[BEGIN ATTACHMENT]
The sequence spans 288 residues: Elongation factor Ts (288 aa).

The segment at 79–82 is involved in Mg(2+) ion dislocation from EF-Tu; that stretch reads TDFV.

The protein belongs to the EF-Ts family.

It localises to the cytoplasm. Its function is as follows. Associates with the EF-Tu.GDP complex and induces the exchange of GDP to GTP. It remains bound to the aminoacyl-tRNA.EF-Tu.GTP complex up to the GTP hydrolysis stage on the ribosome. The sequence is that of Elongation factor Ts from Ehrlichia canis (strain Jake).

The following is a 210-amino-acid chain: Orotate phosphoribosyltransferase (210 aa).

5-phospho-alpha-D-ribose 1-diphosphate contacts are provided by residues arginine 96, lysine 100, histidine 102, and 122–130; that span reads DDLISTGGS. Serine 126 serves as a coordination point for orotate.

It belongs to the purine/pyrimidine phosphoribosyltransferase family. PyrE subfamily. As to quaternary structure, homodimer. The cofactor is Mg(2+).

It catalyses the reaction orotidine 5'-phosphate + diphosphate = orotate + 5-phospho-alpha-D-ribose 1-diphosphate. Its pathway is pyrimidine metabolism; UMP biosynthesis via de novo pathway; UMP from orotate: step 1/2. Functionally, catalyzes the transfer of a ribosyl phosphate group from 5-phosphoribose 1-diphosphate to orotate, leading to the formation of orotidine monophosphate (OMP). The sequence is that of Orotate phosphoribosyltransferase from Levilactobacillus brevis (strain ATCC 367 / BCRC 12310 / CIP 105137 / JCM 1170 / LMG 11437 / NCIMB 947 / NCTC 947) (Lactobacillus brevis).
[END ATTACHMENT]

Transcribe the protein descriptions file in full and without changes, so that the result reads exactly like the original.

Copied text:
The sequence spans 288 residues: Elongation factor Ts (288 aa).

The segment at 79–82 is involved in Mg(2+) ion dislocation from EF-Tu; that stretch reads TDFV.

The protein belongs to the EF-Ts family.

It localises to the cytoplasm. Its function is as follows. Associates with the EF-Tu.GDP complex and induces the exchange of GDP to GTP. It remains bound to the aminoacyl-tRNA.EF-Tu.GTP complex up to the GTP hydrolysis stage on the ribosome. The sequence is that of Elongation factor Ts from Ehrlichia canis (strain Jake).

The following is a 210-amino-acid chain: Orotate phosphoribosyltransferase (210 aa).

5-phospho-alpha-D-ribose 1-diphosphate contacts are provided by residues arginine 96, lysine 100, histidine 102, and 122–130; that span reads DDLISTGGS. Serine 126 serves as a coordination point for orotate.

It belongs to the purine/pyrimidine phosphoribosyltransferase family. PyrE subfamily. As to quaternary structure, homodimer. The cofactor is Mg(2+).

It catalyses the reaction orotidine 5'-phosphate + diphosphate = orotate + 5-phospho-alpha-D-ribose 1-diphosphate. Its pathway is pyrimidine metabolism; UMP biosynthesis via de novo pathway; UMP from orotate: step 1/2. Functionally, catalyzes the transfer of a ribosyl phosphate group from 5-phosphoribose 1-diphosphate to orotate, leading to the formation of orotidine monophosphate (OMP). The sequence is that of Orotate phosphoribosyltransferase from Levilactobacillus brevis (strain ATCC 367 / BCRC 12310 / CIP 105137 / JCM 1170 / LMG 11437 / NCIMB 947 / NCTC 947) (Lactobacillus brevis).